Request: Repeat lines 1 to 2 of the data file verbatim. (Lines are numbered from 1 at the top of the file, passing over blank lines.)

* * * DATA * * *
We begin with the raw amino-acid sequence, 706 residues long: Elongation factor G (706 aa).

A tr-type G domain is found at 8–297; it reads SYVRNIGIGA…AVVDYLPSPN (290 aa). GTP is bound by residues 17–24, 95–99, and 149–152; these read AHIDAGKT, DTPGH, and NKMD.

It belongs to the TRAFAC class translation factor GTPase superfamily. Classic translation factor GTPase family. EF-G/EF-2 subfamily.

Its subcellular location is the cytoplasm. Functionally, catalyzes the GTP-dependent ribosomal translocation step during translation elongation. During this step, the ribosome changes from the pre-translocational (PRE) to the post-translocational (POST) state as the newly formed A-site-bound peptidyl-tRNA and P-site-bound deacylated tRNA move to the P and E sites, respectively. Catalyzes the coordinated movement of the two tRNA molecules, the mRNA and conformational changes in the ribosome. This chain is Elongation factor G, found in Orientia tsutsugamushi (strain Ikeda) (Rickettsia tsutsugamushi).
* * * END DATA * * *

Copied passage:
We begin with the raw amino-acid sequence, 706 residues long: Elongation factor G (706 aa).

A tr-type G domain is found at 8–297; it reads SYVRNIGIGA…AVVDYLPSPN (290 aa). GTP is bound by residues 17–24, 95–99, and 149–152; these read AHIDAGKT, DTPGH, and NKMD.